Film | Review: The Crisis of Civilization
Film & TV, New in Ceasefire - Posted on Monday, November 28, 2011 18:06 - 4 Comments
By Hicham Yezza
The film looks into how “global crises like ecological disaster, financial meltdown, dwindling oil reserves, terrorism and food shortages are converging symptoms of a single, failed global system.”
Over less than 80 minutes of running time, Dr Nafeez Mosaddeq Ahmed, the principal narrator of the film – and author of A User’s Guide to the Crisis of Civilization: And How to Save It – draws a compelling portrait of the emerging economical, political and environmental trends that are likely to shape our common future over the next few decades.
His thesis is devastating in its simplicity: unless structural changes are introduced to the way we run our world, we won’t make it past this century, possibly not even the halfway mark. This might not strike readers as particularly different from mainstream environmental orthodoxy. However, CoS adopts a bold set of starting premises.
First, only by observing the trends as a whole, Ahmed argues, can we really get a sense of the sheer urgency of the situation. Whereas anthropomorphic climate change is in itself a very serious threat, the true extent of the unfolding horror can only be apprehended if you combine it with, for instance, the arrival of Peak Oil.
As Ahmed explains, although most players in the global oil market continue to dismiss fears that the age of cheap oil has reached its “peak” period, the evidence emerging from those very companies’ reports is very disturbing: BP’s own internal figures indicate that oil production, which had been increasing every year until 2004, plateaued all the way to 2008 before decreasing in 2009, for the first time ever.
The end of cheap oil means the rise of more expensive, harder to extract alternatives, including tar sands, possibly the most environmentally destructive energy resource today, with grave consequences for the climate and the global ecology.
The film also touches on a number of core themes: Peak Food, Economic Instability, International Militarization and International Terrorism. There’s plenty of food for thought here, for convert and sceptic alike. Surprising facts abound, as well as more standard ones, all threaded together into one encompassing and passionately-argued narrative.
I found the film’s aesthetic delightful, the result of film-maker Dean Puckett (The Elephant In The Room) and animator Lucca Benney’s artful concoction of clips from 40s commercials, B-movies, quirky animation, and more familiar images of Bush, Bin Laden and Brzezinski.
The Crisis of Civilization packs a lot in, and delivers it in a tidy, understated manner, which is certainly a good thing considering it is mostly about how we’re all (almost) doomed.
However, as Ahmed points out mid-way through the film, those who think this is mere alarmism ought to realise we have much to be alarmed about. From the way the banks have created and sustained a housing bubble to the gutting out of democratic structures by corporate interests, too much has happened for us to pretend things will continue like this forever.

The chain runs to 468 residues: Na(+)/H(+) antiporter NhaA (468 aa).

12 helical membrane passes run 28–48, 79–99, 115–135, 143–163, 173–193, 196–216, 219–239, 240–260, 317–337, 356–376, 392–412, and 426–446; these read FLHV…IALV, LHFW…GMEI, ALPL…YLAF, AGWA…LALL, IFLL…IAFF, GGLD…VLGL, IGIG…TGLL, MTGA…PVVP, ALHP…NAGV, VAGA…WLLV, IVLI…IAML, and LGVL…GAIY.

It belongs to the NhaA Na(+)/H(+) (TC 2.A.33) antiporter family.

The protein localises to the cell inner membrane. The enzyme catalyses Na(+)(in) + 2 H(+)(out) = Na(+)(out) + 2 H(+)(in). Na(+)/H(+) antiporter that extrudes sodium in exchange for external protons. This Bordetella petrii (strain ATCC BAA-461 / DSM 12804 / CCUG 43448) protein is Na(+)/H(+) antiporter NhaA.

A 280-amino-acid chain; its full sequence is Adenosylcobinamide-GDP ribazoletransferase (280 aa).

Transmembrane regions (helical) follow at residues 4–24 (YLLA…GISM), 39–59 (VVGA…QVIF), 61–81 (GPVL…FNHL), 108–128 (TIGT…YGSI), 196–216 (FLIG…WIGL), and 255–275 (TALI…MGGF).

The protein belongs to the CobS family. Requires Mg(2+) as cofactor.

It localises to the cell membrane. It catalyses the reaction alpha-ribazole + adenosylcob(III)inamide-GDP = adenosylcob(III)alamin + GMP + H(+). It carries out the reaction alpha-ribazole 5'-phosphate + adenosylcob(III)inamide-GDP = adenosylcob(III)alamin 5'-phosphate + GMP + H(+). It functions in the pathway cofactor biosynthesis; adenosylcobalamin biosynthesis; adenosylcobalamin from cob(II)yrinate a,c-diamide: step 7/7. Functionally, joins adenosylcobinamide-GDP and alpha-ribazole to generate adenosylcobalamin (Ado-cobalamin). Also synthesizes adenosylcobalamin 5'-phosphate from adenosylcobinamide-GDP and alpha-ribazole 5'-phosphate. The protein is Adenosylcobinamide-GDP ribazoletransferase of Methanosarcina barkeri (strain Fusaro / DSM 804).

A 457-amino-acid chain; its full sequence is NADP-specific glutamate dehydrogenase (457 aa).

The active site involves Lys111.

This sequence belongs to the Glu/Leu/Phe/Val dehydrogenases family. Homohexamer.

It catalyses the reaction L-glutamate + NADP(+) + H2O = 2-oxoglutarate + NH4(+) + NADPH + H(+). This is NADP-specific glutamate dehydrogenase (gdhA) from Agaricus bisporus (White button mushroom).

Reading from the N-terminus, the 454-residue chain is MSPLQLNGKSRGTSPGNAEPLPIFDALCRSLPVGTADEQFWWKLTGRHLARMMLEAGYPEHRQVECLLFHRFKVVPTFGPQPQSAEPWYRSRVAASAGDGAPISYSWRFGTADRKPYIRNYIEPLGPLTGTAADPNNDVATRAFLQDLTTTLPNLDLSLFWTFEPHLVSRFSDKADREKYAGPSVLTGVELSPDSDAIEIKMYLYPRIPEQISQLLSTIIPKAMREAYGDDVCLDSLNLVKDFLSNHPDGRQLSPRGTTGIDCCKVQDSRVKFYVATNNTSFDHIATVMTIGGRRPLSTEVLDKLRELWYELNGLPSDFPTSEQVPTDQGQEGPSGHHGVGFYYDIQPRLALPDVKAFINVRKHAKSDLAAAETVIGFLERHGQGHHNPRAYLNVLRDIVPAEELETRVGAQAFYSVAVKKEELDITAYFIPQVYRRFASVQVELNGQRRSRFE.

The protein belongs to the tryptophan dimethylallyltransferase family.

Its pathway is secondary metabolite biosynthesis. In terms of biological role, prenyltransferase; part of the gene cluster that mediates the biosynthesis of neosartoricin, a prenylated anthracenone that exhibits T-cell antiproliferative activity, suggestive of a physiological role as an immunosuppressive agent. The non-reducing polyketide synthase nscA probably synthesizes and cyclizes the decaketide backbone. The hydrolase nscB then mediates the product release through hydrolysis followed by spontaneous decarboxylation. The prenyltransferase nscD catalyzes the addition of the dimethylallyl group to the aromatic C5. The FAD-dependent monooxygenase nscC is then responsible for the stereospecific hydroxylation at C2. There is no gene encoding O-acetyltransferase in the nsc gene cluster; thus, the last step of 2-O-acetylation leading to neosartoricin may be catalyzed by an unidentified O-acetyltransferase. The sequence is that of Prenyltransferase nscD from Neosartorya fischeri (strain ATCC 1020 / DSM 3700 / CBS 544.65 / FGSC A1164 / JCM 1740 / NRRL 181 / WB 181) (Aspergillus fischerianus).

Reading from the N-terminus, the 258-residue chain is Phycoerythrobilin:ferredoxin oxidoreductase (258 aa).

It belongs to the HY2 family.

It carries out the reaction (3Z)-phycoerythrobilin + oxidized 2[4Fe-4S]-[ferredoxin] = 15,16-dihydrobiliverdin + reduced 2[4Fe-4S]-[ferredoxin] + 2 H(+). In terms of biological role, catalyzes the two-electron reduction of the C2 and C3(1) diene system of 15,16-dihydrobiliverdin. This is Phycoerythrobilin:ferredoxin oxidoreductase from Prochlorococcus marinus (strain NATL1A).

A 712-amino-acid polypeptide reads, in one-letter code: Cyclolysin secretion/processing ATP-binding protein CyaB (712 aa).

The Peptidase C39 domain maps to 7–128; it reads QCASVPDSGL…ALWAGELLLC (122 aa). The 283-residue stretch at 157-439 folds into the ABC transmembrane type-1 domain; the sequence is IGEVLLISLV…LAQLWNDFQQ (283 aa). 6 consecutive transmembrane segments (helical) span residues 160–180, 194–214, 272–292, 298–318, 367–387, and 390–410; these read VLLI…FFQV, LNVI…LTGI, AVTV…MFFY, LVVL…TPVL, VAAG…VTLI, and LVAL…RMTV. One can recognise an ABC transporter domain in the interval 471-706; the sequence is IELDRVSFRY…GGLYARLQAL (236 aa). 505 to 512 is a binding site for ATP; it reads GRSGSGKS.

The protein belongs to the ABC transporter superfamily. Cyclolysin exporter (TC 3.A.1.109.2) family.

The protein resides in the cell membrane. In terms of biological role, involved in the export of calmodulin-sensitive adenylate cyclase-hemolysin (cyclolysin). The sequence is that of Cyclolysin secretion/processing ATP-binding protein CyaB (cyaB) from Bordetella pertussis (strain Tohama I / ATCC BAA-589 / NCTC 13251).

Having said that, a thread of optimism runs through the film, “another world is possible” a persistent motto. This film is necessary viewing, not just for activists but for anyone who’s planning to hang around this planet for the foreseeable future. Yes, I’m looking at you.
The Crisis of Civilization will have its Gala London Premiere over two consecutive nights of free screenings, on Tuesday 28th and Wednesday 29th November, 7PM, at Whirled Cinema near Brixton. The film is now available for people across the UK and around the world to organise their own screenings in local communities, universities, town-halls, living rooms and anywhere else. For more information, check out the website www.crisisofcivilization.com and/or get in touch on firstname.lastname@example.org.
Leave a Reply
- Analysis | Billionaire Republicans and Professional Islamophobes: The Pro-Israel lobby in Brussels
- Analysis | Their Violence, Our Values: A History of European Responses to Political Dissent
- Comment | Education as Resistance: Western Sahara’s Rising Generation
- Comment | Environment of Hate: The New Normal for Muslims in the UK
- Comment | David Cameron’s Jamaican Prison: A Show of Ignorance, Cruelty and Historical Amnesia
More In Politics
- Comment | The Government’s Extremism Bill will do little to prevent extremism and much to undermine democracy and civil liberties
- Comment | This victory shows we can, and must, shut down the DSEI arms fair for good
- Politics | “She did not die; she multiplied”: Honouring Berta Cáceres
- Comment | The Brussels Attacks: Our pain and rage are immense, but we need reason and understanding more than ever
- Comment | The Government’s Attack on Ethical Boycotts Is an Attack on Democracy
More In Features
- Special Report | From Women Refugees to International Students: The State’s War on Migrants
- Special Report | Bazaar Politics: Uncovering Social Cleansing In the Heart of London
- Politics | Interview | Director Kirby Dick: “Sexual assault on college campuses is an epidemic”
- Special Report | The Lawyer, the Mohammed Cartoon Exhibition and the ‘Civil War’ that Wasn’t
- Interview | Bridget Anderson on Europe’s ‘violent humanitarianism’ in the Mediterranean
More In Profiles
More In Arts & Culture
- Film | Review | The Journey from Syria: “I wish we could have this life in our country”
- Film | Review | Batman v Superman: Dawn of Nihilism and Mansplaining
- Books | Review | ‘Burning Country: Syrians in Revolution and War’
- Film | Review | The Big Short: Laughter in the Dark
- Books | Review | Settled Wanderers: The Poetry of a Landless People